Despite this, I love the Keys because in my heart I am secretly Jimmy Buffett with a ponytail and boobs, and once I decided to do an ultra, the 50-miler seemed like the obvious one to sign up for, as the course takes runners over miles of bridges that cross Florida Strait and through all of the various Keys until all of the finishers pile up in a sweaty heap in Key West, where we will all recover with mojitos, Sunset Ale and conch chowder.  Yes, it would be difficult, and yes, I will probably lose a toenail or five, and yes, walking will probably suck for a few days, but it also sounds like an incredible race.

So last November, we paid our registration fees and we signed up.  I didn’t write about it at the time because I wanted to focus all of my mental energy on preparing to go sub-4:00 at the Clearwater Marathon. But then the Clearwater Marathon came and went, and I still didn’t write about signing up for the Keys ultra.  We are now five weeks post-marathon and I am finally choosing to write about it.  Why?  Well, I guess the reason why can be summed up with that simple warning: “Be careful what you wish for because just you might get it.”

I wished for a challenge that scared the shit out of me, and I got it.  I am terrified of what I have signed up for.  I am frightened, and if I am going to be honest, questioning my sanity a little bit too.  I’m not the only one.  I told a coworker what I planned to do and his response was, “You are not well, girl.” He laughed as he said it, so I know he’s half-joking, but I think he’s half-serious as well.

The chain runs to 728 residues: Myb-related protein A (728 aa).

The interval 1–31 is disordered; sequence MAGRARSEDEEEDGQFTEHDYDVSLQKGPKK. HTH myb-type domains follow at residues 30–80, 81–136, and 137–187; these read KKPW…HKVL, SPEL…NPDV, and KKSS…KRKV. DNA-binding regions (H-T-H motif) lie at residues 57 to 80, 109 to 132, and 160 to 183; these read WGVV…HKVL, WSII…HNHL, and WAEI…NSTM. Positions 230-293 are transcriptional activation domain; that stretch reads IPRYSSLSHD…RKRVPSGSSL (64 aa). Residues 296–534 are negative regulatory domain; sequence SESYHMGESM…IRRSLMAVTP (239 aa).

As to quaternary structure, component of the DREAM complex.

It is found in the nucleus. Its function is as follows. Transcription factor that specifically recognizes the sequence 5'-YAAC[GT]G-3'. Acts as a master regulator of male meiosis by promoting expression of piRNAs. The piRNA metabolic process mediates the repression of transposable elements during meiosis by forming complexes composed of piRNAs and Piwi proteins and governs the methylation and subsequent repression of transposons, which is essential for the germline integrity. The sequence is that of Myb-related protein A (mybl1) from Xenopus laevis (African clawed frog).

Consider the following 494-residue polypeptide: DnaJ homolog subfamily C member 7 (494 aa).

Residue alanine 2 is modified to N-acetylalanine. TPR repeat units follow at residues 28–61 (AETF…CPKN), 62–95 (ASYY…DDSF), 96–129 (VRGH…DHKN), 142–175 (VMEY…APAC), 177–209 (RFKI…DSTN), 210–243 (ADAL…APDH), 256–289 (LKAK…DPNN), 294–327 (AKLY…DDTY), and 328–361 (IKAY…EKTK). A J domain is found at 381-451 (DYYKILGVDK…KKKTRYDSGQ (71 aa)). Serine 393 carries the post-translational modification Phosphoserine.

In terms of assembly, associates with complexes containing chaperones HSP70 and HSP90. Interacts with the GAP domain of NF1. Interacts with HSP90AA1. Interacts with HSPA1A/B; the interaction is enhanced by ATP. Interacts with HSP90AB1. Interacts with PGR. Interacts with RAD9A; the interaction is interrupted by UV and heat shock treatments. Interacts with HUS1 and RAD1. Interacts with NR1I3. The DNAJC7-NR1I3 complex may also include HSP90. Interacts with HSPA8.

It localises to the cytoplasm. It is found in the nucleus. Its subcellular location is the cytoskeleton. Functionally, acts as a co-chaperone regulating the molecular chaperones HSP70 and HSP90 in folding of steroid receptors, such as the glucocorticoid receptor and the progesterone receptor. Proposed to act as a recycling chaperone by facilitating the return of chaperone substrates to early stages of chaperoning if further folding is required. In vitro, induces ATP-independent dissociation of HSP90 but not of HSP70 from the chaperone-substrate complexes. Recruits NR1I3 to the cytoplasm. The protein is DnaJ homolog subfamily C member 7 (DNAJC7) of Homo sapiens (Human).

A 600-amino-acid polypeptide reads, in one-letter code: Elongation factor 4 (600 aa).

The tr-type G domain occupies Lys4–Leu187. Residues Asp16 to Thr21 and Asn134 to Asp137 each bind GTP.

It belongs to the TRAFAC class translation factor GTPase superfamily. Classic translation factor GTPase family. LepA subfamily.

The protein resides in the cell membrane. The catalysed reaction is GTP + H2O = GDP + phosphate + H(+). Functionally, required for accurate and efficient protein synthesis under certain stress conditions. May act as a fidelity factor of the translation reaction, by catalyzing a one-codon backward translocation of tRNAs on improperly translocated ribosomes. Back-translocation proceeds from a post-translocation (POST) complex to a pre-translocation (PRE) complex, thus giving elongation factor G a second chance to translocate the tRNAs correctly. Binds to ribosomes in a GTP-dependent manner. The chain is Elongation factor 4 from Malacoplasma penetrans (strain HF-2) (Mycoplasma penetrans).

But I am also incredibly excited, and as I make my way through my training, which includes a four-race ultra challenge that I completed this past weekend and a single-day 33-mile trail run coming up this weekend (which I guess is technically going to my first actual ultra), I feel my confidence increasing in small yet perceptible increments. Yes, it’s all new and it’s scary and it’s totally out of my comfort zone, but that’s exactly what I wanted.  That’s what I remind myself every time I feel a little flutter of panic in my chest, that this is exactly what I wanted.  Being scared and doing it anyway is the whole freaking point.  And it’s with that in mind that I keep pushing ahead.

What about you?  Have you deliberately set out to do anything recently that scares you?  Do you have anything you’d like to do that freaks you out?  Do you plan to do it?

(All Amazon links are affiliate links.  Just so you know.)

Advertisements

43 responses to “I’m running an ultramarathon and it’s all Cheryl Strayed’s fault

  1. Born to Run and Wild both had the same effect on me! I’ve yet to actually DO anything about it. But I like the idea of physical challenges. I’ve started testing my body in the last year and I’m amazed at what it’s able to do. Best of luck on your ultra!!

    • Thank you! I suspect those two books had the same impact on a lot of people, actually. There’s a NYT article out there about The Wild Effect, because evidently a lot of people are now hiking the PCT as a result of having read the book.